Layovers have a bad reputation because no traveler wants to spend several hours stuck in an airport.
But some leisure travelers know that layovers can be a good thing as long there is enough time to leave the airport and explore a nearby destination. For instance, a trip between the United States and Europe can become more fun if you add an overnight layover in Iceland that includes enough time to explore Reykjavík’s geothermal baths or nightlife scene.
Until now, discovering when a serendipitous extended layover could add a second destination to your trip hasn’t been easy. But in March, five Harvard Business School students launched CleverLayover , a travel metasearch website that combines round-trip tickets from non-partner airlines worldwide.
Say you want to fly between Lexington, Kentucky and Riga, Latvia. A recent search on CleverLayover for August dates found that you could head to New York City on American Airlines and enjoy a two-night layover there, to explore the city. You could then hop on to onward Aeroflot flights to Riga.
By clicking a “lengthen layover” button, you could extend the layover in Manhattan to four days, to make the most of the Big Apple. In either case, the total cost for your round-trip flight would be $1,162. That price was cheaper than the same itinerary, minus the extended layover, available when searching recently on rival sites.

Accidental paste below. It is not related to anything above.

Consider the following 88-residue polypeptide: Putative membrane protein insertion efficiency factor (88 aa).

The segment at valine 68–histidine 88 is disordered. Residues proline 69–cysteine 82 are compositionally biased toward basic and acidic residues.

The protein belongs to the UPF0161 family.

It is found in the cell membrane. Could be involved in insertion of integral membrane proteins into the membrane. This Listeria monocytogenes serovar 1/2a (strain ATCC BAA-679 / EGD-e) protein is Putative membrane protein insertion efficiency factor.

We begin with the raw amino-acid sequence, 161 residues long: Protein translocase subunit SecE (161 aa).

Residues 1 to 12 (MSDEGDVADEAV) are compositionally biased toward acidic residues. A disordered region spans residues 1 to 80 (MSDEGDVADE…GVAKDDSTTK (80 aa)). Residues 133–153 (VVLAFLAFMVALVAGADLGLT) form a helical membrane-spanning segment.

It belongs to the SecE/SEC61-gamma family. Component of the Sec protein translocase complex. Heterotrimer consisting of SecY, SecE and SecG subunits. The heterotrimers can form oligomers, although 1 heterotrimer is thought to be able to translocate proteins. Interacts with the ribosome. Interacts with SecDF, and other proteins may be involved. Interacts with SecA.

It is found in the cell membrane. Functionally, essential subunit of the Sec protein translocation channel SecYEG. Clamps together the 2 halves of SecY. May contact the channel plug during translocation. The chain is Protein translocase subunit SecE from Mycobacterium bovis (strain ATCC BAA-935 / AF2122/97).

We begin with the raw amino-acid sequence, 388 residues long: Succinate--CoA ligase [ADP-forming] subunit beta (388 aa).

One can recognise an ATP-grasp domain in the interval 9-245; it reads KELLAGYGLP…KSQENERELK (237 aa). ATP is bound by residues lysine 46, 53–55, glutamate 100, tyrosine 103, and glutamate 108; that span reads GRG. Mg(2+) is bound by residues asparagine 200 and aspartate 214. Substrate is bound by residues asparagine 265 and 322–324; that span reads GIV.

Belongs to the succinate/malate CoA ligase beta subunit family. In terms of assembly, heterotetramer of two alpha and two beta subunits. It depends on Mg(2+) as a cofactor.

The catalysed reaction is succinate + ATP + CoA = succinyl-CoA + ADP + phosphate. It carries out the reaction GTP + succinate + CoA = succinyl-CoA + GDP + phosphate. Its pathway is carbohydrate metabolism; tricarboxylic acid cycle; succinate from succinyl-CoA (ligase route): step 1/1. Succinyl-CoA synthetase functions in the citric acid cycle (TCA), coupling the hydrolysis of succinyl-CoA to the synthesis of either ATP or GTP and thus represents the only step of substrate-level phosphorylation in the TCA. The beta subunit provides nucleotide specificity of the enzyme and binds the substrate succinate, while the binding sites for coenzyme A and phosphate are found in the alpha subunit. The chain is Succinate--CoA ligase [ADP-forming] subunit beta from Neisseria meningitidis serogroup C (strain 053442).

For example, if you had instead searched on Google Flights, that search engine’s default options would tout the shortest possible layovers. In our recent test, the best fare it could find for the identical route was more expensive at $1,792.
Google Flights and the other competitor sites have long let users plan multi-stop trips, which can create the same effect. But to make use of their tools, you have to know in advance which destinations to search.
CleverLayover instead simplifies the process by revealing the most cost effective surprise layover destinations (such as the two-day stay in New York City in the example, above). It also searches low-cost carriers that aren’t partners of major global airlines, something that offers a broader range of flight combinations than most well-known travel websites offer.
CleverLayover says it finds cheaper routes to destinations than on Kayak, Expedia, Hipmunk, Cheapoair, and Orbitz only about one out of every three times. So comparison-shopping on other sites is still advisable. Yet some travelers may find this new site to be an inspirational way to make and plan the most interesting trips possible.